John Kirby, the lawyer after which Nintendo named its iconic pink mascot, has died.
A New York Times obituary (thanks, Kotaku) obituary reveals Kirby died aged 79 on October 2nd, 2019, following complications arising from Myelodysplastic syndrome, a type of blood cancer. During his long career representing the Japanese developer, Kirby took on, and won, a copyright dispute in which Universal Studios purported Donkey Kong infringed on King Kong’s copyright.
“A career highlight (to his children) came when he successfully defended Nintendo during a trademark and copyright infringement suit brought by Universal City Studios concerning Nintendo’s video game character Donkey Kong,” the obituary reads. “John continued to represent Nintendo for many years, and Nintendo’s lead designer Shigeru Miyamoto, the creator of Super Mario Bros. and the Legend of Zelda franchises, named the popular video-game character “Kirby” in his honour.
“Nintendo also gave John a sailboat, aptly named the Donkey Kong, which he took great pleasure in sailing with his family on the waters by his homes in Westhampton Beach, and later Shippan Point, Connecticut.”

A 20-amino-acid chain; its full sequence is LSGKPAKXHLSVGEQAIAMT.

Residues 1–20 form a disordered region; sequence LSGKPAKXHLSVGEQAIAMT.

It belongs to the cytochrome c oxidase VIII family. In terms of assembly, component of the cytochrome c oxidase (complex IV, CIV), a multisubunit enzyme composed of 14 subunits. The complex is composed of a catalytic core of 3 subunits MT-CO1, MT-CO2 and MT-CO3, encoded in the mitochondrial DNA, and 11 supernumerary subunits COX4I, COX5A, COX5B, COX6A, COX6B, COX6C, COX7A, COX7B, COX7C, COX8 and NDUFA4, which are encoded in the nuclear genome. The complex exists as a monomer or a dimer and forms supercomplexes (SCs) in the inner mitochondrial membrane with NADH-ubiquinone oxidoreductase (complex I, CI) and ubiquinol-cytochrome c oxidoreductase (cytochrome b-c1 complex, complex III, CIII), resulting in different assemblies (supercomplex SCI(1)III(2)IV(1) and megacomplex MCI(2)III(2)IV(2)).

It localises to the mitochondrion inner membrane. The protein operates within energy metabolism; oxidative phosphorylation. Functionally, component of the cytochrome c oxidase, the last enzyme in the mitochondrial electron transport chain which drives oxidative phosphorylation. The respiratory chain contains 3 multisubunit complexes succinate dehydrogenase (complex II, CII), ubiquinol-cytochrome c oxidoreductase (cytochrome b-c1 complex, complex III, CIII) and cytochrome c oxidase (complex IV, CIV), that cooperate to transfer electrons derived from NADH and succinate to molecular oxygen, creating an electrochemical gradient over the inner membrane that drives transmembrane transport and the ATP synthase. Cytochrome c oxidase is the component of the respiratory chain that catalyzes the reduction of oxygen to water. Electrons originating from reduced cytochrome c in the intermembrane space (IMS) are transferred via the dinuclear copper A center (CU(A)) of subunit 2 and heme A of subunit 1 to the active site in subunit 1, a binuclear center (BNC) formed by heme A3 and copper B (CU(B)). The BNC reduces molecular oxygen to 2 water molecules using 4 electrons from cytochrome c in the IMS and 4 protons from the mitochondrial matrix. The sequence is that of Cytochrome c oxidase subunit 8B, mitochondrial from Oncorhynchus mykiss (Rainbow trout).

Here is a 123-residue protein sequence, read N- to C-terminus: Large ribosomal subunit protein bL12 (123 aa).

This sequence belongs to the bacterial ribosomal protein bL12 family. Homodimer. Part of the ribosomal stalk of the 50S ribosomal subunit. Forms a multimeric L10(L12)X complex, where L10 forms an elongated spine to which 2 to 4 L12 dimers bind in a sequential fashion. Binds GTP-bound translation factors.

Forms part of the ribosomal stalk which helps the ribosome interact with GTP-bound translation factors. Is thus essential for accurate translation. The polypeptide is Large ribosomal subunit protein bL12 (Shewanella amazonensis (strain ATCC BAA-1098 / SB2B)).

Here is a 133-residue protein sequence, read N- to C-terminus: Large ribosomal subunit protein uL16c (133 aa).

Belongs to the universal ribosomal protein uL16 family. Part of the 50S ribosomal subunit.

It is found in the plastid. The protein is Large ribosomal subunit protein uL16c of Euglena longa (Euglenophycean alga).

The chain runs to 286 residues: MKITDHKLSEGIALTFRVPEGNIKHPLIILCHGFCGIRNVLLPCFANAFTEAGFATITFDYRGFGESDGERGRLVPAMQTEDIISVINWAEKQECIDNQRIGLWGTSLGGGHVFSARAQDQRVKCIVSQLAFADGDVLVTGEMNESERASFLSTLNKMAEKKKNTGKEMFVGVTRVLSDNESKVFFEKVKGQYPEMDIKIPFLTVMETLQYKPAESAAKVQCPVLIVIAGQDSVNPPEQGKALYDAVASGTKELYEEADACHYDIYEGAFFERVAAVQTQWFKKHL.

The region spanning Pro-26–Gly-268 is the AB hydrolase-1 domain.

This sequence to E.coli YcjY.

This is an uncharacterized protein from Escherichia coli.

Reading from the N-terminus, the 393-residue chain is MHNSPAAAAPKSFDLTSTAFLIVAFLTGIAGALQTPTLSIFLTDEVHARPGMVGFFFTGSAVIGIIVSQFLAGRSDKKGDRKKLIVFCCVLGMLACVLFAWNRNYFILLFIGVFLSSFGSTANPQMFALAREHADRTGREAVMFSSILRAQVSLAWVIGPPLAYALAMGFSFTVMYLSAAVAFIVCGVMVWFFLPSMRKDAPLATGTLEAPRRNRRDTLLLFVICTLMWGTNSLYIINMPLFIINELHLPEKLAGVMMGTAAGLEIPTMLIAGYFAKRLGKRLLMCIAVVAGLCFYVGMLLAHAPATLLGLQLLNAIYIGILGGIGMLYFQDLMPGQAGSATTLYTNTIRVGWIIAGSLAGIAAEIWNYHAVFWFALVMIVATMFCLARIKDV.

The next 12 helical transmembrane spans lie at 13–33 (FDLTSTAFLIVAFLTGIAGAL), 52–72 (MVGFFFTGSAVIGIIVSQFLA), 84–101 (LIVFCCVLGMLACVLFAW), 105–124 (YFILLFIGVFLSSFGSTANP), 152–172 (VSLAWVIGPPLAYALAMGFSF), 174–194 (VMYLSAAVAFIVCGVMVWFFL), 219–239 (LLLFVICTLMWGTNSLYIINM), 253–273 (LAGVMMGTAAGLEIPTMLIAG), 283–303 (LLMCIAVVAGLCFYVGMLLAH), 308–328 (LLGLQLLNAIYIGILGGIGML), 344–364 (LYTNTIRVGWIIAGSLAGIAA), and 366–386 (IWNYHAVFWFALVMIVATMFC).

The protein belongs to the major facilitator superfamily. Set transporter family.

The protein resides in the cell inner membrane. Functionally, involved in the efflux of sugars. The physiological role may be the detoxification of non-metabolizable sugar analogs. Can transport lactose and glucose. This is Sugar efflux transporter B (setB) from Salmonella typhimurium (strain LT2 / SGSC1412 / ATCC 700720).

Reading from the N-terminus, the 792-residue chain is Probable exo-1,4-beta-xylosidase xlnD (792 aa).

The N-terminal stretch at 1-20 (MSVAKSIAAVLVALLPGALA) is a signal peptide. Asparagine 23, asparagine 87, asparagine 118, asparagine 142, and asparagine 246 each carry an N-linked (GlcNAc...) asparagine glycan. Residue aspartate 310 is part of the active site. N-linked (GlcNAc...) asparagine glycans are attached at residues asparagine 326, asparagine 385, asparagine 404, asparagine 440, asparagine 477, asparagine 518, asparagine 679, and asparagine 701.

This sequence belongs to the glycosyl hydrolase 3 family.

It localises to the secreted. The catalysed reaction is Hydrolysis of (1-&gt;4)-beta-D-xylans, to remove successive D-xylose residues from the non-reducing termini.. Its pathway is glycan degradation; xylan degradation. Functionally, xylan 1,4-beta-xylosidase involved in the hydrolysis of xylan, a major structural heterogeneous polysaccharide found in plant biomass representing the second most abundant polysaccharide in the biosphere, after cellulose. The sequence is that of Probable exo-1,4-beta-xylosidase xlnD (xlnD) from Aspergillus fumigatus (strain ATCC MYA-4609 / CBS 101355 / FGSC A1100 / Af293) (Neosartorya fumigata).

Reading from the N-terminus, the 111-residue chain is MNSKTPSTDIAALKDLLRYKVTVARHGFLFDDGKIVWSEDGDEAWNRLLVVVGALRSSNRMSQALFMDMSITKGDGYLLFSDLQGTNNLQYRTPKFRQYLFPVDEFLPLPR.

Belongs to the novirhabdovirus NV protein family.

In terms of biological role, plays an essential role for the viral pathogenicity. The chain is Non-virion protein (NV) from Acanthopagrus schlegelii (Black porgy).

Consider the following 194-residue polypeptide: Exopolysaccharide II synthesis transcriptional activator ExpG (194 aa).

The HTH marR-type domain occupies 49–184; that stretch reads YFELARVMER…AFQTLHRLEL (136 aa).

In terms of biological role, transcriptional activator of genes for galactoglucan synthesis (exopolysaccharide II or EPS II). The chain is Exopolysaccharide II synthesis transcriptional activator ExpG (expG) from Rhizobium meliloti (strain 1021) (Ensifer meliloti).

Kirby also was instrumental in combating widespread institutional racism and helped bring about the American Voting Rights Act of 1965.
“[Kirby] was most proud of his time working at the Department of Justice as the special assistant to the head of the Civil Rights Division, John Doar, during the height of the civil rights movement in the 1960s,” the obituary adds. “At the Department of Justice, where he first worked as a summer intern, he gathered voting records throughout the South that demonstrated evidence of wide-spread discrimination against African-Americans. His discovery of methods such as literacy tests specifically designed to exclude African-Americans from voting helped form the basis of the Voting Rights Act of 1965.”
If you too would like to pay your respects, The Times intimates members of the public can make contributions in Kirby’s name to Kirby Scholarship Fund at Fordham University, as well as the Merton College Charitable Corporation and The Joseph F. Cullman, Jr. Institute for Patient Experience at Mount Sinai Hospital.